Something that the new mission trees have over even the ones that most existing nations has, including Rome, is options right from the get go. You don’t just get one tree per nation, you get several, though the exact number varies. So you can chose what you want to focus on. As Egypt do you want a mission tree that encourages you to push east or west? And once you’ve completed one tree you can switch to another. These mission trees are also not trivial to complete, though they’re generally speaking not quite as difficult as the mission trees that Paradox has made for some other games.
There’s also new events for these nations, and it’s hard to tell what’s new and what’s old. That’s a good thing, after all if you can’t tell if an event was made for this DLC or was something that already existed in game that means that they’ve managed to integrate it pretty well with the game. But more events do seem to pop up than for other nations, and they add a bit of flavour and some more choices to make.
Wonders of the World
Apart from the missions and events, the other big selling point of this DLC is the wonder designer. Wonders are buildings that you can build in your territory that give a substantial bonus. These are customizable, both in terms of looks and effects. Want to build a massive tower made out of wood and marble? Sure, you can. Different materials give different amounts of prestige and has different costs associated with them.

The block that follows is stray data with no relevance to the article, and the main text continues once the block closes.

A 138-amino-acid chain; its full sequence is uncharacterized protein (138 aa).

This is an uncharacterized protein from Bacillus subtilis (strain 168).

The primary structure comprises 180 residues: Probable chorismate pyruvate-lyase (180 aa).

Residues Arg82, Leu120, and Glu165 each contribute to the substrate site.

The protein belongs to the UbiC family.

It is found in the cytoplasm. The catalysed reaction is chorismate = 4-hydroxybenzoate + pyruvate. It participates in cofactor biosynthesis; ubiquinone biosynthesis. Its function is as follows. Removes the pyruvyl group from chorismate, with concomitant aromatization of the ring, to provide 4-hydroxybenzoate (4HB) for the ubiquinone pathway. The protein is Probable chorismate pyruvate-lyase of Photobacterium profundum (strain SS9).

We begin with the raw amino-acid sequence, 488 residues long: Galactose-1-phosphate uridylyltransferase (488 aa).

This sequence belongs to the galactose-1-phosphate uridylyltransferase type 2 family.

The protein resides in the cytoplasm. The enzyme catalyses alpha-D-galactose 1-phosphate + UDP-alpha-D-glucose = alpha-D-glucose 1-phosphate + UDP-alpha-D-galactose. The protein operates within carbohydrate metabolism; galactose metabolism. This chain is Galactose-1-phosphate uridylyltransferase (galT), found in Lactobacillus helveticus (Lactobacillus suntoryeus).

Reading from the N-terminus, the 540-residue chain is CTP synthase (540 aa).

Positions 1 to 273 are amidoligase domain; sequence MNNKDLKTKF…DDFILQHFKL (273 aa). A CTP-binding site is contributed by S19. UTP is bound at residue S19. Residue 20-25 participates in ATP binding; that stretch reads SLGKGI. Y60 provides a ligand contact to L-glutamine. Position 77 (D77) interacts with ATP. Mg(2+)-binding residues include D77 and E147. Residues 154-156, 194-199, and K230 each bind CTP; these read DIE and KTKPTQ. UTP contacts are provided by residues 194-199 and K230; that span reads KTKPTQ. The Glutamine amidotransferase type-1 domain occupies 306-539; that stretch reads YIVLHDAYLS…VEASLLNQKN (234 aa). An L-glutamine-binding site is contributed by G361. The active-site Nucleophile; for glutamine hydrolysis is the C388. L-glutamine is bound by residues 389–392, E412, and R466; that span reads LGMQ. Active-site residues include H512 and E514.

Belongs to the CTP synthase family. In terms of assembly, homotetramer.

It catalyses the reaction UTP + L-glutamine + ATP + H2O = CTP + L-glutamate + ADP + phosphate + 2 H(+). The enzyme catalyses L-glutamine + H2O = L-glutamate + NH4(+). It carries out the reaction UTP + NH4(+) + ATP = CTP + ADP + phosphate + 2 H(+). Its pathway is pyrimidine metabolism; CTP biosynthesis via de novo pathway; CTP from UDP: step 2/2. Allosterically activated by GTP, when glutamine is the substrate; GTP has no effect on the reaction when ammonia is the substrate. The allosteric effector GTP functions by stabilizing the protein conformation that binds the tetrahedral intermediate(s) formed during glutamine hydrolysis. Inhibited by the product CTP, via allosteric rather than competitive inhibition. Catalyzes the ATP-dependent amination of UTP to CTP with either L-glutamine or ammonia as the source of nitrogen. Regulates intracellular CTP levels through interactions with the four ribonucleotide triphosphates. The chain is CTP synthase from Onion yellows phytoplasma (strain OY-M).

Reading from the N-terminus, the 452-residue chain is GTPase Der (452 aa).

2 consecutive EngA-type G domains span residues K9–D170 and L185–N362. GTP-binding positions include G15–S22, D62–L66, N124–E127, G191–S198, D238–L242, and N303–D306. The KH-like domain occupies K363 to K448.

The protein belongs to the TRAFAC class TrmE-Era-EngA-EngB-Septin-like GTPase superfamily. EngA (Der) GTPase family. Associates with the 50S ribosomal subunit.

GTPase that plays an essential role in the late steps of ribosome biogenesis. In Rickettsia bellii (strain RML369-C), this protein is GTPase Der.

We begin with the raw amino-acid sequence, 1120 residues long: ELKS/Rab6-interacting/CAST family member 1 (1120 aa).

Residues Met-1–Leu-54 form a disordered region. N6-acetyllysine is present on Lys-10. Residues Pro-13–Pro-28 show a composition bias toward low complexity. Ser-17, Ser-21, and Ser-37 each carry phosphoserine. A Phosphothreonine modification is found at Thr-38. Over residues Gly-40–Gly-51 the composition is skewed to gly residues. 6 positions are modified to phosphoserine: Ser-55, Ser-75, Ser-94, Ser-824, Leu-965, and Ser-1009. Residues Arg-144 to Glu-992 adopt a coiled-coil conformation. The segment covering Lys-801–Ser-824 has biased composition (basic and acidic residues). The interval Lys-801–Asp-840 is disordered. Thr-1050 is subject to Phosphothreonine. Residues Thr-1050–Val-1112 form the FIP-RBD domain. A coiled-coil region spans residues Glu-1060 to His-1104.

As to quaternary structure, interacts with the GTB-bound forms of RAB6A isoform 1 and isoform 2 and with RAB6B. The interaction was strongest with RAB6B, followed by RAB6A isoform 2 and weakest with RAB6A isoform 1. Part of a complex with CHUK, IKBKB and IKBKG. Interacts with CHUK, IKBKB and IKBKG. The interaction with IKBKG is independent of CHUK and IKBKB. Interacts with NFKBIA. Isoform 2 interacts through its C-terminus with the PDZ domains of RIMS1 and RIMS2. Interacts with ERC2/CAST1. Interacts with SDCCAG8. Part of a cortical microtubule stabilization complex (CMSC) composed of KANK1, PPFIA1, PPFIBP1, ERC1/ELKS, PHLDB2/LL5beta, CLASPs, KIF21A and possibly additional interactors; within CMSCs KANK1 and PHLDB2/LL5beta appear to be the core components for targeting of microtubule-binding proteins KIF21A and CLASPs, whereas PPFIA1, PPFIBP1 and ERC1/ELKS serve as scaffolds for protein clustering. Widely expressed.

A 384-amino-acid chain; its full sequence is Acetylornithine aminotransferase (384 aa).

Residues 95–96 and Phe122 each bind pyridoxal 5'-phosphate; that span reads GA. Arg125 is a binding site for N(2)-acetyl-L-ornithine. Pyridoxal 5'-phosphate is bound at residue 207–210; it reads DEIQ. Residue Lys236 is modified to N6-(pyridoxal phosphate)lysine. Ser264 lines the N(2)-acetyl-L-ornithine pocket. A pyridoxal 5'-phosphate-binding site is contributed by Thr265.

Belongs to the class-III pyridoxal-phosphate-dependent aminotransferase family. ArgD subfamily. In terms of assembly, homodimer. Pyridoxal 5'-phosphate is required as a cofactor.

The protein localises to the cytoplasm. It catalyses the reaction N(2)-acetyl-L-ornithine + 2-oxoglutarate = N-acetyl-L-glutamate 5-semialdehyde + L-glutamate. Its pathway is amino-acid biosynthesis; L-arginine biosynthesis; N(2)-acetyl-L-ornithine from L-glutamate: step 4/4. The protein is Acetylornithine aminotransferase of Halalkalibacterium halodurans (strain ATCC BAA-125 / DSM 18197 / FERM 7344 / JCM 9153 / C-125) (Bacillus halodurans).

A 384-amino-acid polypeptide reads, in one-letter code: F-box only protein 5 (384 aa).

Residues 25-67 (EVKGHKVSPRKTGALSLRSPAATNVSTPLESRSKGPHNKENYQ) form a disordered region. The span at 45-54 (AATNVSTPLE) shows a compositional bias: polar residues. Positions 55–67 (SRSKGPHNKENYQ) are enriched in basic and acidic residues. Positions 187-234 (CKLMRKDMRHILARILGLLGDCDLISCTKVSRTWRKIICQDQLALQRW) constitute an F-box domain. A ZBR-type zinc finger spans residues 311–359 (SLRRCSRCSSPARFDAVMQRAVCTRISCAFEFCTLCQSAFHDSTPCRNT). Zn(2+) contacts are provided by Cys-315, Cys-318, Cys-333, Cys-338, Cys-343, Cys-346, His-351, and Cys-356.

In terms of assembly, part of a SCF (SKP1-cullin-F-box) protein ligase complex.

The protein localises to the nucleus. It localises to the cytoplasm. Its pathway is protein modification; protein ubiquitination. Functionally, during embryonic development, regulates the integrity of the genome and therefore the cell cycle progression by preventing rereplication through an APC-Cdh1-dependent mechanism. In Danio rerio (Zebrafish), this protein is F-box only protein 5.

Apart from designing the looks of the wonder, you can also attach different passive effects to them, like higher tax income or improved diplomatic relationships. Each wonder can have three effects attached to them that will give a passive boost once the wonder is built.
Building these wonders is fittingly enough quite an undertaking. They’re so expensive than only an already very big nation will have a realistic chance of building them. You also need to make sure that you have the building materials for your wonder, and if you for some reason lose access to a necessary resource construction will be halted.
Patch 2.0 – the Marius Update
While this is not a review for this patch, the patch is still a significant update for the game and some of the changes end up making the nations covered by the DLC more interesting to play.